What technologies to watch for in 2014? – Part 1
When will wireless charging come of age?
Last month at the International CES in Las Vegas a multimode wireless charging solution caught the eye. The MediaTek technology enables users to charge devices anywhere at any time on a specific pad or surface, and can be used for inductive or resonant wireless charging applications.
The multimode approach could be a possible game-changer because it straddles the two major technology camps promoting most wireless power solutions. The Inductive camp (tightly coupled technology) is being currently being favored by the likes of Nokia, Samsung, LG, and Verizon. The resonance camp (loosely coupled technology) is currently backed by AT&T, Google, Proctor, and TI.
So why has the MediaTek approach got so much potential? Well mainly because it may just break the stranglehold that is currently holding back the universal introduction of wireless charging – namely competing specifications. Wireless charging has looked to be in danger of falling into the sort of morass of competing specs and standards that prolonged the birth and mass adoption of numerous game-changing technologies. Think of, as a case in point, the specsmanship and fun and games in the 1970s and 1980s that initially held back what ultimately became the humble yet ubiquitous floppy disk.
Although the MediaTek charger essentially offers a differentiated resonance solution, the company’s innovative multimode receiver technology will allow users to charge their devices by using existing inductive chargers or the new generation of resonance chargers. The MediaTek solution could prove heretical to both the inductive and resonance camps because it allows us all to use a single coil to power up our iPad, Samsung tablet or Android device (whatever is your preference). To pour more petrol on the fire the MediaTek solution looks like being able charge over longer physical distances which is another key factor.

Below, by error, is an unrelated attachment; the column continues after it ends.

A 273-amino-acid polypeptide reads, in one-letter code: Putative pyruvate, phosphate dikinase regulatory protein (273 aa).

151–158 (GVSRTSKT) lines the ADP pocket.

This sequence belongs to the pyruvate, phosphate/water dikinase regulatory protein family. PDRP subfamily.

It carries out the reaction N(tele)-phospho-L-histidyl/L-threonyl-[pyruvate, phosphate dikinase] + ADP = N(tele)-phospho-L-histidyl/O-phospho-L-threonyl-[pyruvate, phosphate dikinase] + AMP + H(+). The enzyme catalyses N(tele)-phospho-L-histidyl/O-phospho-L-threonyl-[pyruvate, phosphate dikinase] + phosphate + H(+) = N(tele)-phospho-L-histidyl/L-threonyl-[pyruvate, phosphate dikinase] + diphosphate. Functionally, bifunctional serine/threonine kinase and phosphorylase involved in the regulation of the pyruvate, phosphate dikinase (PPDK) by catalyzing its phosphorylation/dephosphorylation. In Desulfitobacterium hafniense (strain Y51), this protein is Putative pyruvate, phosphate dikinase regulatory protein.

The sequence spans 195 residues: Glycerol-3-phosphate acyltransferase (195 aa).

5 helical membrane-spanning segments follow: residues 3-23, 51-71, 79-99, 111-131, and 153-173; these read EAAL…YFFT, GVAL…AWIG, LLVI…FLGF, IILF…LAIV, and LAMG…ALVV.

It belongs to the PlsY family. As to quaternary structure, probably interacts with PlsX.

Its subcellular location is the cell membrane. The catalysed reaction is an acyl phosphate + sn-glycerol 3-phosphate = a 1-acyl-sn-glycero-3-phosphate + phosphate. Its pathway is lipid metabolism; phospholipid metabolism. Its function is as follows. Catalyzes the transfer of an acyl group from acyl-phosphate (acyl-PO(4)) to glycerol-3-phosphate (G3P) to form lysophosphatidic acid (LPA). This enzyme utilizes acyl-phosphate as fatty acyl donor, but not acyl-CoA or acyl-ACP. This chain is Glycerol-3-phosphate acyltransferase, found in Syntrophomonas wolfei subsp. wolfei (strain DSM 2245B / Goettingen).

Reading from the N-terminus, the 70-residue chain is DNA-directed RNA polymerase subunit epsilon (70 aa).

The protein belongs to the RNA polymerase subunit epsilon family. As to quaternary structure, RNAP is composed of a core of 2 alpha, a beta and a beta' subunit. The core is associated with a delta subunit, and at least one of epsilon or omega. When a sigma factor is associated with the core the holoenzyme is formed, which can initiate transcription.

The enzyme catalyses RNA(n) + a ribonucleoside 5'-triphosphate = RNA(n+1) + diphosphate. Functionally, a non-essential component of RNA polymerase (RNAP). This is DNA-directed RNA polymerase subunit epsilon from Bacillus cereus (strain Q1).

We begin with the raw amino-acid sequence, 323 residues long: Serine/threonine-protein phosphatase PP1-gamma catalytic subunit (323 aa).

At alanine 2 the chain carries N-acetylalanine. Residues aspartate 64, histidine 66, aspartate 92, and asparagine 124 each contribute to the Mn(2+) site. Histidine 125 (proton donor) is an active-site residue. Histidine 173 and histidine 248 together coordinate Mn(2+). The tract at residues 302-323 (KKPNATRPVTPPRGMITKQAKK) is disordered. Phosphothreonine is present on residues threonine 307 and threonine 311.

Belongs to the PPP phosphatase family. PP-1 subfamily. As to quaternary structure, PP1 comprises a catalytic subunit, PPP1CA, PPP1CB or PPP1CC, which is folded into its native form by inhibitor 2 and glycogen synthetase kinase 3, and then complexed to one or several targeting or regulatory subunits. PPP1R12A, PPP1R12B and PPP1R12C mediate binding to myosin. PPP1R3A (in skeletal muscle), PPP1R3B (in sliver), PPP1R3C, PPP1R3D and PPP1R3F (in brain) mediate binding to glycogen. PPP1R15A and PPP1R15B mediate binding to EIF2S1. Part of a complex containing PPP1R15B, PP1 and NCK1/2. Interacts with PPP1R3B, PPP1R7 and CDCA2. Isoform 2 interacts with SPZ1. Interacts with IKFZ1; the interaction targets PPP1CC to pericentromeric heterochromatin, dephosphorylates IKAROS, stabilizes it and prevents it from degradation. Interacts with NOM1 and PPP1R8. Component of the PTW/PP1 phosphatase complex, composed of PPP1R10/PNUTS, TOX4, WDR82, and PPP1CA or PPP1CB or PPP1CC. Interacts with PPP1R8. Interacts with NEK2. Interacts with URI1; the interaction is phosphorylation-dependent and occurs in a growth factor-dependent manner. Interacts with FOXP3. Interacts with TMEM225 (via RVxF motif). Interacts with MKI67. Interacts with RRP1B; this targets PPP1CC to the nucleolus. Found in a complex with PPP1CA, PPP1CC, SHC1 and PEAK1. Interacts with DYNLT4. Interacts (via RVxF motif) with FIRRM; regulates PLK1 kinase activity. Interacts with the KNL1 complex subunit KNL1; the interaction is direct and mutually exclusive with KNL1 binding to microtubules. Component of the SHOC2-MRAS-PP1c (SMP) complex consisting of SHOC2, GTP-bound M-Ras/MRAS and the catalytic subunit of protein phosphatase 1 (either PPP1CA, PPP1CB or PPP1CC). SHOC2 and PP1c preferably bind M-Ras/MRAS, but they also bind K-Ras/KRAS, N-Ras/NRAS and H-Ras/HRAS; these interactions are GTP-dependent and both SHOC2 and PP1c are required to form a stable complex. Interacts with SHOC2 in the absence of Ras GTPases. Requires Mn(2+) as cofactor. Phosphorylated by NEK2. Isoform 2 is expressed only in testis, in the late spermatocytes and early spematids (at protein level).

Admittedly CES 2014 also saw ConvenientPower unveil what the company claims is the world’s first magnetic resonance technology to wirelessly charge Qi mobile phones at distances of up to 18 mm. That is three times more than today’s Qi solutions allow but is that enough?
ConvenientPower’s WoW Z device will prove ideal for applications such as mobile phone accessories, furniture, game peripherals, smart glasses and smart watches.
Backed by more than 197 companies of the Wireless Power Consortium, Qi is the global standard for wireless charging which is now integrated in more than 414 products, ranging from smartphones, phablets, tablets to charging pads, gaming controllers, Bluetooth headsets as well as automobile consoles.
From the consumer point of view all we want is a power charger that is simple to use, portable, as cheap as possible, and is capable of powering up multiple devices at the same time.
The first company to show it can tick all these wish list boxes is going to be very happy indeed because the wireless charging market is akin to a dam that is about to crack and unleash a mighty big flood.
In 2013 as many 20 million wireless charging receivers were shipped. Many of these were integrated into mobile phones and tablets to enable wireless charging straight out of the box. However, according to market intelligence analyst IHS the number wireless charging receivers is to grow to 700 million by 2018.
Another market intelligence analyst, 6Wresearch predicts the global wireless charging market will reach $9,947.4 million by 2018, growing at a CAGR of 42.6% during the period 2013-2018.
If a truly universal wireless charging solution can get off the launch-pad then these forecast may just be on the conservative side because it could unleash a lot of retail and business service companies wanting to plug into the wireless charging bandwagon.
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